Our Quest for Faithful Presence

Dear St Luke’s,

This weekend, as you likely know I will be out of town but Pastor Mark and the Griffith family will be here.  Pastor Mark will be preaching, presiding, and facilitating our Community Forum.  And as if having the Griffiths wasn’t gift enough, Cheri has even arranged for Tommy Burton to sing with us.  Sunday is stacking up to be a beautiful day for our faith community.

Also, since this is Superbowl Sunday the men connected with Congregations for the Homeless who are staying in our building this month will have access to the building a little earlier than usual.  They will be back as early as 1:00PM so to they can have a Superbowl party together, how great is that?!  Special thanks to all who are helping to make this happen and even providing some snacks for their party.  Last I heard, there are still a couple of opportunities to make a meal for the men.

This week hasn’t all been all fun and games… or Super Bowl hype in this case. The week has been filled with the tragic news and images coming from the Republic of Turkey and Syria in the wake of the massive earthquake and its many aftershocks.  More than 21,000 people have died and so much destruction.  

On a personal level this seems to be “one of those weeks.” I’m having a hard time knowing which way is up. My regular rhythm is bit off. At home we’re navigating a death in my partner’s family. Thursday was the ten-year anniversary of the death of one of my mentors.  Then to top it off I got food poisoning on Wednesday night.  For me, it’s been one of those weeks filled with joy and sorrow. I often take comfort in the wisdom which says that suffering is not punishment and pleasure is not reward; both are simply part of life. While both are part of everyone’s experience the simultaneity of grief and joy can sometimes feel complex, or down right confusing.

I often go to poetry in such moments, and this week I found myself going back to a beautiful poem written by David Wagoner. 

As you may know David Wagoner was professor of poetry for many years at the University of Washington and was involved in the Hugo House and the MFA program of the Northwest Institute of Literary Arts on Whidbey Island.  If you read much of his work you know the beauty of creation in the Pacific Northwest features prominently in his writing.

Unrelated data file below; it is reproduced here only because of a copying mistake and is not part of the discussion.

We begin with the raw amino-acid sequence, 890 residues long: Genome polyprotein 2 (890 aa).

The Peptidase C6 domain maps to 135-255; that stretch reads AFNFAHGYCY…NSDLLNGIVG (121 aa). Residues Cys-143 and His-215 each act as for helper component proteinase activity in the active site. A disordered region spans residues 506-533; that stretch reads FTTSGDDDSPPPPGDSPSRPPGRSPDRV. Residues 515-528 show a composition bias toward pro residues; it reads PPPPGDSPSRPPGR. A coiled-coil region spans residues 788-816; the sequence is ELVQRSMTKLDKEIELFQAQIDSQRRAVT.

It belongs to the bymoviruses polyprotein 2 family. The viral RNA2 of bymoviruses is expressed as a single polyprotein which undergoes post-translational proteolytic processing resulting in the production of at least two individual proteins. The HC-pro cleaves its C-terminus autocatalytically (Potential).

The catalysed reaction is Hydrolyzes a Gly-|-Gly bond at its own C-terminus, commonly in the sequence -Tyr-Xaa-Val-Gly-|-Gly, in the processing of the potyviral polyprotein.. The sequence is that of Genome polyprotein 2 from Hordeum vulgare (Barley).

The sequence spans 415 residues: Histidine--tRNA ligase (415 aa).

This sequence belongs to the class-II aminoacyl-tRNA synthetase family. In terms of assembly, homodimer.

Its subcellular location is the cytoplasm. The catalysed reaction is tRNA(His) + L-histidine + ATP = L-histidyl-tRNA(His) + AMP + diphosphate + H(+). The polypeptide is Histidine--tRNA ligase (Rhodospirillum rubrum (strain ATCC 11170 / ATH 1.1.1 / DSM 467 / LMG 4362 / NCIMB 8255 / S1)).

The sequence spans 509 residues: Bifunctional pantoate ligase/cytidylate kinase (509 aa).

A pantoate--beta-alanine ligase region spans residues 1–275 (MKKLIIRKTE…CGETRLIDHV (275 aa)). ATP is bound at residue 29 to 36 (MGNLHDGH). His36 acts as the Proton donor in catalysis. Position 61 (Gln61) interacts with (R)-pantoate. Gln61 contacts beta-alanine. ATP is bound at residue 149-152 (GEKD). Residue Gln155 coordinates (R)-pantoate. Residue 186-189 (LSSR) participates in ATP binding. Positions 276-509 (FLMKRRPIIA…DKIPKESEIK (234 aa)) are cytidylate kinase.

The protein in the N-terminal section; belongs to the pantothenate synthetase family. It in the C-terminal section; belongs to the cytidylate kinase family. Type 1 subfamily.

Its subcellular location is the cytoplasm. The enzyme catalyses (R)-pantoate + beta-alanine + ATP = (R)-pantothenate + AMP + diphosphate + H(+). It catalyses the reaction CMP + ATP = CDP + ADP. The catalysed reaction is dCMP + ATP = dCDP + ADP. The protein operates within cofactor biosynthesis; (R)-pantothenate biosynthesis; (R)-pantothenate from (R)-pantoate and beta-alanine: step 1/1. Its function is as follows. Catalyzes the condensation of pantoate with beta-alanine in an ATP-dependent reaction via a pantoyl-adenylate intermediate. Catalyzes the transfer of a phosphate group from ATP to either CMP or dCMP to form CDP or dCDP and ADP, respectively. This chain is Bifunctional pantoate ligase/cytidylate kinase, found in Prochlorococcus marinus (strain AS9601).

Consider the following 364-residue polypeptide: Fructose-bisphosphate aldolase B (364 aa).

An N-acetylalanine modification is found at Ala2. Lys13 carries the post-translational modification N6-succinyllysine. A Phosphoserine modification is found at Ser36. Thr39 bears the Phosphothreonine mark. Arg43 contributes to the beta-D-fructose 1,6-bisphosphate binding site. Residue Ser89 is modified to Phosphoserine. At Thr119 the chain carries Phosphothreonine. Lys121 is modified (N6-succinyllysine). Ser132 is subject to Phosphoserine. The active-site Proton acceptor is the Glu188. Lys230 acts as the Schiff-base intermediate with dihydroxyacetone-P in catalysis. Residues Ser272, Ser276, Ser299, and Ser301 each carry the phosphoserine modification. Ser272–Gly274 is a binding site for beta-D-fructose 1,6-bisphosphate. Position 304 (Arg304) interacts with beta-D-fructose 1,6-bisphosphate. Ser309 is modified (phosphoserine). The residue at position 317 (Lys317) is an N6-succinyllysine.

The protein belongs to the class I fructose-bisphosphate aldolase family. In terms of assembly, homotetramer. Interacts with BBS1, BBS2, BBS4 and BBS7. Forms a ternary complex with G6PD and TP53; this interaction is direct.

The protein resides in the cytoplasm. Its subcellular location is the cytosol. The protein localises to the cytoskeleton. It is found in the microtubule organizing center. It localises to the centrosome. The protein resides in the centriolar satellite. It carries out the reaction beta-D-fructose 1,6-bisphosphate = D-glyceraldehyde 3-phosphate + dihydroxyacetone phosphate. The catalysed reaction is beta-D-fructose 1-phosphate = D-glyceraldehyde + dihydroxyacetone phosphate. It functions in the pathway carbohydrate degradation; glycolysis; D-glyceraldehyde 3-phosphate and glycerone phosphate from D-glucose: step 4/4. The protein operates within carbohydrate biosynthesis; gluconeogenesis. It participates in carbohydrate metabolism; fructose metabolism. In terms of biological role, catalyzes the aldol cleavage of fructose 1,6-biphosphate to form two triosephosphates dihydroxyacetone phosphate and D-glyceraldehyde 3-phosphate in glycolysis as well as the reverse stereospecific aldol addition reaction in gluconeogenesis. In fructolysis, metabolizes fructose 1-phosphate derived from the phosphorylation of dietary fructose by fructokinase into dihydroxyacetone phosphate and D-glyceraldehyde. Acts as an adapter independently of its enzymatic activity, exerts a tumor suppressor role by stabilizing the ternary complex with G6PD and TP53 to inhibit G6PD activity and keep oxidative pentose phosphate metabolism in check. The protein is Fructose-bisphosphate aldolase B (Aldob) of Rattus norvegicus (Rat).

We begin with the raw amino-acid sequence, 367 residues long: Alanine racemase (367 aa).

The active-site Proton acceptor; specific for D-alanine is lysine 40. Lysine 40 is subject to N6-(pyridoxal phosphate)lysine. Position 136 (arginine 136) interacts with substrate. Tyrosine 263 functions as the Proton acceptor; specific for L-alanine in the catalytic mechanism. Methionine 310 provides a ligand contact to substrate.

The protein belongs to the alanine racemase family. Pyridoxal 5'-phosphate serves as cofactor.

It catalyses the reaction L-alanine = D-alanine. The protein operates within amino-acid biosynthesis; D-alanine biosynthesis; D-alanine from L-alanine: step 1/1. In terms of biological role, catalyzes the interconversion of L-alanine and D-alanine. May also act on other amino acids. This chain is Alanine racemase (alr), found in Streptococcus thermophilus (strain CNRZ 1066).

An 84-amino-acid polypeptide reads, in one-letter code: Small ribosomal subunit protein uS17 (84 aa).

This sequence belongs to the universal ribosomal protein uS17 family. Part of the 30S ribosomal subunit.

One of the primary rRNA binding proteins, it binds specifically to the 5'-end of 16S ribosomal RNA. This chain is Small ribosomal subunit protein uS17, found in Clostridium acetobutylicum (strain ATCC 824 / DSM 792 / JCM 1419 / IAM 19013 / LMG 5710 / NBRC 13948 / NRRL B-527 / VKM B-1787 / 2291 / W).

As a part of attending to my unsettled feeling I found myself reading and rereading Wagoner’s poem “Lost.”  I find it to be so beautiful.  For a number of years Wagoner was invited to journey alongside a group of Coast Salish elders, and this particular poem emerged after listening to the elders offering instruction to some indigenous youth about what to do when they discover they are lost in the forest.  This week the wisdom of those Coast Salish elders is serving me well. 


by David Wagoner



Stand still. The trees ahead and bushes beside you

Are not lost. Wherever you are is called Here,

And you must treat it as a powerful stranger,

Must ask permission to know it and be known.

The forest breathes. Listen. It answers,

I have made this place around you.

If you leave it, you may come back again, saying Here.

No two trees are the same to Raven.

No two branches are the same to Wren.

If what a tree or a bush does is lost on you,

You are surely lost. Stand still. The forest knows

Where you are. You must let it find you.

 I’ll be back the following Sunday. And we will be starting a new Community Forum series, titled, “Church Refugees: Listening with & Learning from the ‘Nones’ and ‘Dones’”

Always remember my friend, you are beloved, you are not alone, and you belong.

Peace, dwight